Puerto Rico
Brief History
 by JoAnn C. Smith (Chair)
Population/Government/Social Order
 by Alex J. Rolfes
Religion/Language
 by Zwisel M. Gandia
Work/Economy & National/Popular
Culture
 by Elizabeth Krugh
Customs/Food/Material Life
 by Katie Smith
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Puerto Rico:
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Puerto Rico is located in
the Caribbean Ocean
Around 100 miles long by
35 miles wide
Referred by many as
Borinquen
San Juan is the capital of
Puerto Rico
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Brief History
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Puerto Rico began after the last Ice Age – Little is known of
these people
Later, Native Americans arrived and were called the Arawak
Indians. They came to the island in three different waves
as the Igneri, Ostionoid, and Tainos
Arawak Indians called the island Borinquen, which means
“the land of the brave lord”
The Tainos were a peaceful nation, and a more advanced
society – they made carvings in stone, wood, and clay
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Brief History Continued…
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ON Nov 19, 1493,
Christopher Columbus
sailed in his second voyage
to the New World and
discovered Puerto Rico
Columbus named the
island San Juan Bautista
Columbus did not stay in
Puerto Rico and continued
on his journey
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Brief History Continued…
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In 1508, the first Spanish
settlers came to San Juan
Bautista looking for gold
Their leader was Juan Ponce
de Leon
He changed the island’s name
to Puerto Rico which means
rich port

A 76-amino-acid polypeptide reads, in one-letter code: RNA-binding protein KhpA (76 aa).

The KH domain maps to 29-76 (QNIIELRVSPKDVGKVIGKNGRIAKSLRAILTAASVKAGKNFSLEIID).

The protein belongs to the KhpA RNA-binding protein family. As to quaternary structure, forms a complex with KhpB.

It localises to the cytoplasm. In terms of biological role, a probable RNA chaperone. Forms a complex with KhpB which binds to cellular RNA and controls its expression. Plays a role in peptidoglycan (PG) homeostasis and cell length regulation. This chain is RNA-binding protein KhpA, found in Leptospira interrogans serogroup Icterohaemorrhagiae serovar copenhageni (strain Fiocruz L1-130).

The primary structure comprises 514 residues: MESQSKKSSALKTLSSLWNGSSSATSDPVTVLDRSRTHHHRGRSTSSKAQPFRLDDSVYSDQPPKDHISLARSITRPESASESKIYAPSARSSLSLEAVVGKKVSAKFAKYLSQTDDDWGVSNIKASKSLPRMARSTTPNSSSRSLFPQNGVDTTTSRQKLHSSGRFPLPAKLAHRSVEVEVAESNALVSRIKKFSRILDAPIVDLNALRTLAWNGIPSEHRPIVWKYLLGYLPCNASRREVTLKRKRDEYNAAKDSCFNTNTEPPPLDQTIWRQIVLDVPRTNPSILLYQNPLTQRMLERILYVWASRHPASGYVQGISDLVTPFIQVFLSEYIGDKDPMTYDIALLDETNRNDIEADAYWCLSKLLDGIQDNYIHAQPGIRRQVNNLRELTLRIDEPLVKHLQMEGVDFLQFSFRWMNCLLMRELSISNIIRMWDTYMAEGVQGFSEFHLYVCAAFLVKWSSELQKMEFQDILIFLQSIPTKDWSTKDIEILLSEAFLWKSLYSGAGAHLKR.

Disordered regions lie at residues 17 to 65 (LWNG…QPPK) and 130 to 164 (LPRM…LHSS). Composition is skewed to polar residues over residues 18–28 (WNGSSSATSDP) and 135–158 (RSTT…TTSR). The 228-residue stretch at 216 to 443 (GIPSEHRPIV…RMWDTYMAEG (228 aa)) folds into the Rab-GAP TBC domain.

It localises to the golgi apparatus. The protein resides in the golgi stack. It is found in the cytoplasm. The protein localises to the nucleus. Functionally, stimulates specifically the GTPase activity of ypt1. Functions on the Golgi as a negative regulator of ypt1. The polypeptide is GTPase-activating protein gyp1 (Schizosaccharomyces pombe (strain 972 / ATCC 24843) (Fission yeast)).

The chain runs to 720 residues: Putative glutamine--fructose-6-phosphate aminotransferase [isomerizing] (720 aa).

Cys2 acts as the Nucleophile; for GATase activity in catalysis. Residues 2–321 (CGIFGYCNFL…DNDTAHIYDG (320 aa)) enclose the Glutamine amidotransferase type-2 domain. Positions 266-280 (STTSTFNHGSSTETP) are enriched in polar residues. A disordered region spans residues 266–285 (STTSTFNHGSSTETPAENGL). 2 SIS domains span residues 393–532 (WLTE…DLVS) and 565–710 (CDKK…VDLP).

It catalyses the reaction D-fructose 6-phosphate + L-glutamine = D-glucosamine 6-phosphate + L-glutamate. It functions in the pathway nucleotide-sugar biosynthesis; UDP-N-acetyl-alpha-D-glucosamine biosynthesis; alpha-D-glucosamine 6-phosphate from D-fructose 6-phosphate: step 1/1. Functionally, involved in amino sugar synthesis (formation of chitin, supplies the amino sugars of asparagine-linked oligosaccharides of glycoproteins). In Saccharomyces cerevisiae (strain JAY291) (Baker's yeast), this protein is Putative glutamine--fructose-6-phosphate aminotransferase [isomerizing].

The Taino Indians were forced
into slavery to mine for gold
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Brief History Continued…
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In 1898, the U.S. entered the Cuban War for independence
against the Spain, and it became the Spanish-American
War
On Aug 11, 1898, Spain surrender to the U.S.
Dec 10, 1898, the Treaty of Paris was signed, which
officially ended the Spanish-American War
The island of Puerto Rico became territorial control of the
United States along with Cuba, the Philippines, and Guam
In contrast, Spain lost the last of its empire in the New
World
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Brief History Continued…
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On July 25, 1952, the
island became the
Commonwealth of Puerto
Rico
A constitution was enacted
giving islanders “limited”
self-rule
Puerto Rico is not a state,
but rather a self-governing
possession of the U.S.
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Brief History Continued…
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Since 1952 to present, Puerto Rico is the only territory that
never gained its own independence
For this reason, both flags fly next to each other in Puerto
Rico
To this day, some islanders are for independence, and
others are against it
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Population
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3,897,960 People Live
in Puerto Rico
70% Live in Cities
• San Juan
• Ponce
• Mayaguez
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Homogeneous Mix
• Taino
• Black Slave
Descendents
• White Spanish
Descendents
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Age and Life Expectancy
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Median Age
• Puerto Rico: 33.8 Years
• United States: 36 Years
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Life Expectancy
• Both: 77.4 Years
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Why?
• Strong Economies
• Social Structure
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Agriculture
Industry
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Where Do People Live?
TM-P001. Total Persons: 2000
Universe: Total population
Current Data Set: Census 2000 Summary File 1 (SF 1) 100Percent Data
Puerto Rico by County
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Taino